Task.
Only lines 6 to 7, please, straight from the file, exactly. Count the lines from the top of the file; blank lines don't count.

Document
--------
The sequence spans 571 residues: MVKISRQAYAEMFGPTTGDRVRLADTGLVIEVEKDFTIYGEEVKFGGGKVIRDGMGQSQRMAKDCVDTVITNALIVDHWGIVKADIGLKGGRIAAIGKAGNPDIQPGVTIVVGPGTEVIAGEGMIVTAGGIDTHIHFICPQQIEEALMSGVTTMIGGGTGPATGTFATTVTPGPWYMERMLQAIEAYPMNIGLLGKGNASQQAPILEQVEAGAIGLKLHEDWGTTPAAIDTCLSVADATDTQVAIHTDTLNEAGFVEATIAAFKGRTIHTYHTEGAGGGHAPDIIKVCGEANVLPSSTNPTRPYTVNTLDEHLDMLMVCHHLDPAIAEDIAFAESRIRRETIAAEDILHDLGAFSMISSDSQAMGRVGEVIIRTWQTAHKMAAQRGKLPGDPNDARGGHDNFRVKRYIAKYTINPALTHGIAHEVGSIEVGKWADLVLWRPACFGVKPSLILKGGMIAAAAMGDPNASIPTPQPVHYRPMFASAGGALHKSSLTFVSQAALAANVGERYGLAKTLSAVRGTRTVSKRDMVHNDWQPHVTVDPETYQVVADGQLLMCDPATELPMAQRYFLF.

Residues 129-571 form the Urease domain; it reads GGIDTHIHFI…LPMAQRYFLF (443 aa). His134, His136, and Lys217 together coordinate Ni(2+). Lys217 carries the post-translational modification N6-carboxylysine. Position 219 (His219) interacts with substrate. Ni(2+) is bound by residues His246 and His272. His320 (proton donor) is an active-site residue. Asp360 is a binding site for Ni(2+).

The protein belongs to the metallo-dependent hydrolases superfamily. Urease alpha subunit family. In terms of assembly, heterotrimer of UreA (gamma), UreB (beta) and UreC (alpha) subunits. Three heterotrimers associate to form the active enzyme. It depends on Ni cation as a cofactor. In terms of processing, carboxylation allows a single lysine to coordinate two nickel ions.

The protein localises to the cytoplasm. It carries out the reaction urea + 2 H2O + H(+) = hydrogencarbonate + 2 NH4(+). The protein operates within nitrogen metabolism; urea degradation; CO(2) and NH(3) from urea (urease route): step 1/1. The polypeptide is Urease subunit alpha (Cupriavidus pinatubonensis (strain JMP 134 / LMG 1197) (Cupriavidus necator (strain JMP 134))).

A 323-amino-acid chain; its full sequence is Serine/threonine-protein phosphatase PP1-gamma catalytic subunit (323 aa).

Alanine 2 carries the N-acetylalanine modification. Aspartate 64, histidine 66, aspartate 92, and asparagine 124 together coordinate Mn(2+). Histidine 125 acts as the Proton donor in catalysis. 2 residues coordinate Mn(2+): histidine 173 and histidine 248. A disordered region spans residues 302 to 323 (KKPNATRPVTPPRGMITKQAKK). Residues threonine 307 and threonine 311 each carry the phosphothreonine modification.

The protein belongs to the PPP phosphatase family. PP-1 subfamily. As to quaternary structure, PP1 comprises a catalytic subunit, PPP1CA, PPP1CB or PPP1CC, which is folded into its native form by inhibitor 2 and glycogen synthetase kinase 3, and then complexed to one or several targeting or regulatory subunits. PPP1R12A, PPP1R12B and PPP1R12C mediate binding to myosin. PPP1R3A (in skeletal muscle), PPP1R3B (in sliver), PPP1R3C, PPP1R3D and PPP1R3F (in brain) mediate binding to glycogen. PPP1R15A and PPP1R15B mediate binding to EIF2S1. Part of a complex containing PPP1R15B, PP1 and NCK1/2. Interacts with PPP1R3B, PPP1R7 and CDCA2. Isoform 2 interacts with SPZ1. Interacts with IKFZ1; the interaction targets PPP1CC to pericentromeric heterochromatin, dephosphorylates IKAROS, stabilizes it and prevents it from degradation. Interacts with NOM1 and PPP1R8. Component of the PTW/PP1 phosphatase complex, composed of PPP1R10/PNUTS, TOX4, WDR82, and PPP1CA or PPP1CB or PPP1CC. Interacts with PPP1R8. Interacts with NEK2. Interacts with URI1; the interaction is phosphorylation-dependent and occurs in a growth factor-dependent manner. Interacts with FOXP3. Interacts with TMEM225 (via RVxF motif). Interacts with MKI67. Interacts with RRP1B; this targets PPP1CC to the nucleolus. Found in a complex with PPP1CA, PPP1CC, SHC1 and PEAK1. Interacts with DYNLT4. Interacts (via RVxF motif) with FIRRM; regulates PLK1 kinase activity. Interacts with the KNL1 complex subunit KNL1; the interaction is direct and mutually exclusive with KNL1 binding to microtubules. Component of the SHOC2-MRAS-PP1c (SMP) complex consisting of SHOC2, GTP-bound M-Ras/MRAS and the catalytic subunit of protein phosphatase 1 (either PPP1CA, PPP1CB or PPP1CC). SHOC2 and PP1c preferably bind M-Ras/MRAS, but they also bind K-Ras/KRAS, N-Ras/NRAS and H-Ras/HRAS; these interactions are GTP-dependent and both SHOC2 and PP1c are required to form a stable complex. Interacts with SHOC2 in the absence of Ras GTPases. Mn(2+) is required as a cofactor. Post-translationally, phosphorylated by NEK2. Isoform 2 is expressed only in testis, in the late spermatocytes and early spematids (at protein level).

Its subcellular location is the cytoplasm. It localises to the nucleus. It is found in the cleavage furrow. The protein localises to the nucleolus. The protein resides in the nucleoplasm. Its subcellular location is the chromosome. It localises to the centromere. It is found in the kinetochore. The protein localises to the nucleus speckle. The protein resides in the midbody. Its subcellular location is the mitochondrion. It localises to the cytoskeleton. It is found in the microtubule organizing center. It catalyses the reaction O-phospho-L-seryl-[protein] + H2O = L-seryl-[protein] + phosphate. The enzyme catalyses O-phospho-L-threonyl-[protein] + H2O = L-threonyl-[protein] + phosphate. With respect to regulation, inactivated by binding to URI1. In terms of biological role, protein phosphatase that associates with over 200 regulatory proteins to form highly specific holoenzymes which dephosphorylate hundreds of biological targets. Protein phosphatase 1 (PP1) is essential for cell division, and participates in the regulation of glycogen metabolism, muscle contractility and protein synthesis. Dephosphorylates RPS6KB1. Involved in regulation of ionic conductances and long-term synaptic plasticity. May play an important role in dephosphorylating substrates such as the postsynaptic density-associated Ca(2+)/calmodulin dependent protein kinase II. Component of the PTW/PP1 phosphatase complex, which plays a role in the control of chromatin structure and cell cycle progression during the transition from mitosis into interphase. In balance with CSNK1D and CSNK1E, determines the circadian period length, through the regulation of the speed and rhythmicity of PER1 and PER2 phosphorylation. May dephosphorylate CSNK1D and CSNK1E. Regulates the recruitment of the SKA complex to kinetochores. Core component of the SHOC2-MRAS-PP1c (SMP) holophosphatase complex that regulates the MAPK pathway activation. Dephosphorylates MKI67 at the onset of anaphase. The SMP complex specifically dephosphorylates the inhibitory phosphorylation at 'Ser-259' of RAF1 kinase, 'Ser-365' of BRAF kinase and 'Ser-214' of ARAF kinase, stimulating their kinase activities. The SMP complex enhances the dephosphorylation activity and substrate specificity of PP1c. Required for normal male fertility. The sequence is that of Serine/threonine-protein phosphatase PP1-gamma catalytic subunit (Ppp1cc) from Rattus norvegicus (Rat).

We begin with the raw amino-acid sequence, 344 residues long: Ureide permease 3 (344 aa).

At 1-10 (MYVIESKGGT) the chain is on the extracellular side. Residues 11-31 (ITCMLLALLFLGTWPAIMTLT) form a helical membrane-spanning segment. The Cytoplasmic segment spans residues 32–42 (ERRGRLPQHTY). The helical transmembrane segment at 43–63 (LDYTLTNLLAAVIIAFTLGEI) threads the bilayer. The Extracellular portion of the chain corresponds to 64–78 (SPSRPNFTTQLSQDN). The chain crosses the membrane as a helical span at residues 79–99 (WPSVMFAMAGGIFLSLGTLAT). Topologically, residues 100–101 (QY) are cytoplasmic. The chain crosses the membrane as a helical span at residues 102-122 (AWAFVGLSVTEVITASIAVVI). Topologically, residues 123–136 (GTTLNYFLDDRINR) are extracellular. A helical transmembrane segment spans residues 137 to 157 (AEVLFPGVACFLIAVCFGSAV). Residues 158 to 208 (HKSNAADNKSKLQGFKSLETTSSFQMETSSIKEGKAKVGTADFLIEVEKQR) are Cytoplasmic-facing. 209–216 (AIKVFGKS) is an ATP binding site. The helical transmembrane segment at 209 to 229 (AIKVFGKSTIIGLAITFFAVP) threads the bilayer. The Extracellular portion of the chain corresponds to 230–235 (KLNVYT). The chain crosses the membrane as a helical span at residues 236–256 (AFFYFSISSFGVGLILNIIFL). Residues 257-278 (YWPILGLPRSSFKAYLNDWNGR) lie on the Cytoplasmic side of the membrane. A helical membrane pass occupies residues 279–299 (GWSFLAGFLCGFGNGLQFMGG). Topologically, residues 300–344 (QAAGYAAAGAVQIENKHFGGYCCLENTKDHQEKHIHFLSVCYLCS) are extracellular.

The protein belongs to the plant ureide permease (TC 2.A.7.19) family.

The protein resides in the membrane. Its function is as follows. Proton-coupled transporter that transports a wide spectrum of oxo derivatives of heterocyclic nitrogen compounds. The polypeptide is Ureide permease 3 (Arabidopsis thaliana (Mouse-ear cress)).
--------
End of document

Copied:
Alanine 2 carries the N-acetylalanine modification. Aspartate 64, histidine 66, aspartate 92, and asparagine 124 together coordinate Mn(2+). Histidine 125 acts as the Proton donor in catalysis. 2 residues coordinate Mn(2+): histidine 173 and histidine 248. A disordered region spans residues 302 to 323 (KKPNATRPVTPPRGMITKQAKK). Residues threonine 307 and threonine 311 each carry the phosphothreonine modification.

The protein belongs to the PPP phosphatase family. PP-1 subfamily. As to quaternary structure, PP1 comprises a catalytic subunit, PPP1CA, PPP1CB or PPP1CC, which is folded into its native form by inhibitor 2 and glycogen synthetase kinase 3, and then complexed to one or several targeting or regulatory subunits. PPP1R12A, PPP1R12B and PPP1R12C mediate binding to myosin. PPP1R3A (in skeletal muscle), PPP1R3B (in sliver), PPP1R3C, PPP1R3D and PPP1R3F (in brain) mediate binding to glycogen. PPP1R15A and PPP1R15B mediate binding to EIF2S1. Part of a complex containing PPP1R15B, PP1 and NCK1/2. Interacts with PPP1R3B, PPP1R7 and CDCA2. Isoform 2 interacts with SPZ1. Interacts with IKFZ1; the interaction targets PPP1CC to pericentromeric heterochromatin, dephosphorylates IKAROS, stabilizes it and prevents it from degradation. Interacts with NOM1 and PPP1R8. Component of the PTW/PP1 phosphatase complex, composed of PPP1R10/PNUTS, TOX4, WDR82, and PPP1CA or PPP1CB or PPP1CC. Interacts with PPP1R8. Interacts with NEK2. Interacts with URI1; the interaction is phosphorylation-dependent and occurs in a growth factor-dependent manner. Interacts with FOXP3. Interacts with TMEM225 (via RVxF motif). Interacts with MKI67. Interacts with RRP1B; this targets PPP1CC to the nucleolus. Found in a complex with PPP1CA, PPP1CC, SHC1 and PEAK1. Interacts with DYNLT4. Interacts (via RVxF motif) with FIRRM; regulates PLK1 kinase activity. Interacts with the KNL1 complex subunit KNL1; the interaction is direct and mutually exclusive with KNL1 binding to microtubules. Component of the SHOC2-MRAS-PP1c (SMP) complex consisting of SHOC2, GTP-bound M-Ras/MRAS and the catalytic subunit of protein phosphatase 1 (either PPP1CA, PPP1CB or PPP1CC). SHOC2 and PP1c preferably bind M-Ras/MRAS, but they also bind K-Ras/KRAS, N-Ras/NRAS and H-Ras/HRAS; these interactions are GTP-dependent and both SHOC2 and PP1c are required to form a stable complex. Interacts with SHOC2 in the absence of Ras GTPases. Mn(2+) is required as a cofactor. Post-translationally, phosphorylated by NEK2. Isoform 2 is expressed only in testis, in the late spermatocytes and early spematids (at protein level).